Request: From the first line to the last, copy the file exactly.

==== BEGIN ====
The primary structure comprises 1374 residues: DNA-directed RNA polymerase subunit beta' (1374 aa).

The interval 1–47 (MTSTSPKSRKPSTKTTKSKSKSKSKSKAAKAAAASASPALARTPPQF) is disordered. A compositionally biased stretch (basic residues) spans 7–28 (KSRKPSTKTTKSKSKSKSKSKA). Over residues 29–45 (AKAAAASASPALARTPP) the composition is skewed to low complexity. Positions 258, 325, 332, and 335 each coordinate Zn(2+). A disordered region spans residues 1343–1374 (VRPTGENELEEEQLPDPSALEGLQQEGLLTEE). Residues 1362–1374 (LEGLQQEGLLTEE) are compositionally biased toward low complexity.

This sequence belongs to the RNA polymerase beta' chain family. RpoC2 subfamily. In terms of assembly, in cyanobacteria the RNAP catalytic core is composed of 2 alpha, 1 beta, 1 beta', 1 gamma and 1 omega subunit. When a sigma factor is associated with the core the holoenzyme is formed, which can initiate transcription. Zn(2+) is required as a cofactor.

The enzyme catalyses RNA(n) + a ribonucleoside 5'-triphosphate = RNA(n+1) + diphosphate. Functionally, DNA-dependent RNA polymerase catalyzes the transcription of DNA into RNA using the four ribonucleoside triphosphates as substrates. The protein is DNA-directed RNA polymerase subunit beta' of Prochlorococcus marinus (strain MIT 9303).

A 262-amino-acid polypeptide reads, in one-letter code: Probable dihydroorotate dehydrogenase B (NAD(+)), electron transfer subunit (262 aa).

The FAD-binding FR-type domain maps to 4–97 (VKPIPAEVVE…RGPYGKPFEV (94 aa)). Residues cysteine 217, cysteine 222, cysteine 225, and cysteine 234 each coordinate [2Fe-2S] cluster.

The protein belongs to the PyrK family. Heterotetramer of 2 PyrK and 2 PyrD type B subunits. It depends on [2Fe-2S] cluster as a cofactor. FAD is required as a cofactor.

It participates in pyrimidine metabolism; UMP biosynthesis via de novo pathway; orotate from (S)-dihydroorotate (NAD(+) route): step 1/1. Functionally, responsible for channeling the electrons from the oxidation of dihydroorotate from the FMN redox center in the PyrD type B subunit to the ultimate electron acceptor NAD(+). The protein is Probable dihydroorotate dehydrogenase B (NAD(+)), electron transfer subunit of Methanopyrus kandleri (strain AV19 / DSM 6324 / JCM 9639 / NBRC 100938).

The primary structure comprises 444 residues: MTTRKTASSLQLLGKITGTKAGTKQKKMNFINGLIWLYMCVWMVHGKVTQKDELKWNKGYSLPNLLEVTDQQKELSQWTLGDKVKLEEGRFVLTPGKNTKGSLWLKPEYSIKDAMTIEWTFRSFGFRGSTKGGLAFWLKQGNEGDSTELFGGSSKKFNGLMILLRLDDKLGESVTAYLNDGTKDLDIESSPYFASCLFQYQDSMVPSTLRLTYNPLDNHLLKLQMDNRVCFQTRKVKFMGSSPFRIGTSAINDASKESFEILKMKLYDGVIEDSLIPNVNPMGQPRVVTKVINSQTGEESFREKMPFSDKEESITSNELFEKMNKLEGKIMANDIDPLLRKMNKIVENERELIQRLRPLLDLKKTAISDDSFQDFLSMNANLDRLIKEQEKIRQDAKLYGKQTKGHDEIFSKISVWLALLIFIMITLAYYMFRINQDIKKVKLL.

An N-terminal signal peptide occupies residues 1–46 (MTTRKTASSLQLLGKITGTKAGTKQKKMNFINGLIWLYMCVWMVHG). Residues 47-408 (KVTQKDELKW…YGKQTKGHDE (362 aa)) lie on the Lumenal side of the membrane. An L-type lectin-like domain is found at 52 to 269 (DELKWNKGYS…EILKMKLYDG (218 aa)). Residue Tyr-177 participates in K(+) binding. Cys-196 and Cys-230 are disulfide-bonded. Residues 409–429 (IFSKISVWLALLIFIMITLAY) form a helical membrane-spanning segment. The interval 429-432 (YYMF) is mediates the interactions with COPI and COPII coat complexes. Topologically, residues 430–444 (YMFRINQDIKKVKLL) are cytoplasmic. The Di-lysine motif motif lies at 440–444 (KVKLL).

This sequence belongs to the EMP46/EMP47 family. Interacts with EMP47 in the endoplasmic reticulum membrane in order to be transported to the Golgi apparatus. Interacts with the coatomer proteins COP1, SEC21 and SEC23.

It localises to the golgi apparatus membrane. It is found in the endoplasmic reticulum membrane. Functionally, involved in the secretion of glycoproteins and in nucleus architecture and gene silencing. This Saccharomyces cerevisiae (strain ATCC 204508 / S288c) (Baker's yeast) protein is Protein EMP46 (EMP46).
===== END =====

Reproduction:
The primary structure comprises 1374 residues: DNA-directed RNA polymerase subunit beta' (1374 aa).

The interval 1–47 (MTSTSPKSRKPSTKTTKSKSKSKSKSKAAKAAAASASPALARTPPQF) is disordered. A compositionally biased stretch (basic residues) spans 7–28 (KSRKPSTKTTKSKSKSKSKSKA). Over residues 29–45 (AKAAAASASPALARTPP) the composition is skewed to low complexity. Positions 258, 325, 332, and 335 each coordinate Zn(2+). A disordered region spans residues 1343–1374 (VRPTGENELEEEQLPDPSALEGLQQEGLLTEE). Residues 1362–1374 (LEGLQQEGLLTEE) are compositionally biased toward low complexity.

This sequence belongs to the RNA polymerase beta' chain family. RpoC2 subfamily. In terms of assembly, in cyanobacteria the RNAP catalytic core is composed of 2 alpha, 1 beta, 1 beta', 1 gamma and 1 omega subunit. When a sigma factor is associated with the core the holoenzyme is formed, which can initiate transcription. Zn(2+) is required as a cofactor.

The enzyme catalyses RNA(n) + a ribonucleoside 5'-triphosphate = RNA(n+1) + diphosphate. Functionally, DNA-dependent RNA polymerase catalyzes the transcription of DNA into RNA using the four ribonucleoside triphosphates as substrates. The protein is DNA-directed RNA polymerase subunit beta' of Prochlorococcus marinus (strain MIT 9303).

A 262-amino-acid polypeptide reads, in one-letter code: Probable dihydroorotate dehydrogenase B (NAD(+)), electron transfer subunit (262 aa).

The FAD-binding FR-type domain maps to 4–97 (VKPIPAEVVE…RGPYGKPFEV (94 aa)). Residues cysteine 217, cysteine 222, cysteine 225, and cysteine 234 each coordinate [2Fe-2S] cluster.

The protein belongs to the PyrK family. Heterotetramer of 2 PyrK and 2 PyrD type B subunits. It depends on [2Fe-2S] cluster as a cofactor. FAD is required as a cofactor.

It participates in pyrimidine metabolism; UMP biosynthesis via de novo pathway; orotate from (S)-dihydroorotate (NAD(+) route): step 1/1. Functionally, responsible for channeling the electrons from the oxidation of dihydroorotate from the FMN redox center in the PyrD type B subunit to the ultimate electron acceptor NAD(+). The protein is Probable dihydroorotate dehydrogenase B (NAD(+)), electron transfer subunit of Methanopyrus kandleri (strain AV19 / DSM 6324 / JCM 9639 / NBRC 100938).

The primary structure comprises 444 residues: MTTRKTASSLQLLGKITGTKAGTKQKKMNFINGLIWLYMCVWMVHGKVTQKDELKWNKGYSLPNLLEVTDQQKELSQWTLGDKVKLEEGRFVLTPGKNTKGSLWLKPEYSIKDAMTIEWTFRSFGFRGSTKGGLAFWLKQGNEGDSTELFGGSSKKFNGLMILLRLDDKLGESVTAYLNDGTKDLDIESSPYFASCLFQYQDSMVPSTLRLTYNPLDNHLLKLQMDNRVCFQTRKVKFMGSSPFRIGTSAINDASKESFEILKMKLYDGVIEDSLIPNVNPMGQPRVVTKVINSQTGEESFREKMPFSDKEESITSNELFEKMNKLEGKIMANDIDPLLRKMNKIVENERELIQRLRPLLDLKKTAISDDSFQDFLSMNANLDRLIKEQEKIRQDAKLYGKQTKGHDEIFSKISVWLALLIFIMITLAYYMFRINQDIKKVKLL.

An N-terminal signal peptide occupies residues 1–46 (MTTRKTASSLQLLGKITGTKAGTKQKKMNFINGLIWLYMCVWMVHG). Residues 47-408 (KVTQKDELKW…YGKQTKGHDE (362 aa)) lie on the Lumenal side of the membrane. An L-type lectin-like domain is found at 52 to 269 (DELKWNKGYS…EILKMKLYDG (218 aa)). Residue Tyr-177 participates in K(+) binding. Cys-196 and Cys-230 are disulfide-bonded. Residues 409–429 (IFSKISVWLALLIFIMITLAY) form a helical membrane-spanning segment. The interval 429-432 (YYMF) is mediates the interactions with COPI and COPII coat complexes. Topologically, residues 430–444 (YMFRINQDIKKVKLL) are cytoplasmic. The Di-lysine motif motif lies at 440–444 (KVKLL).

This sequence belongs to the EMP46/EMP47 family. Interacts with EMP47 in the endoplasmic reticulum membrane in order to be transported to the Golgi apparatus. Interacts with the coatomer proteins COP1, SEC21 and SEC23.

It localises to the golgi apparatus membrane. It is found in the endoplasmic reticulum membrane. Functionally, involved in the secretion of glycoproteins and in nucleus architecture and gene silencing. This Saccharomyces cerevisiae (strain ATCC 204508 / S288c) (Baker's yeast) protein is Protein EMP46 (EMP46).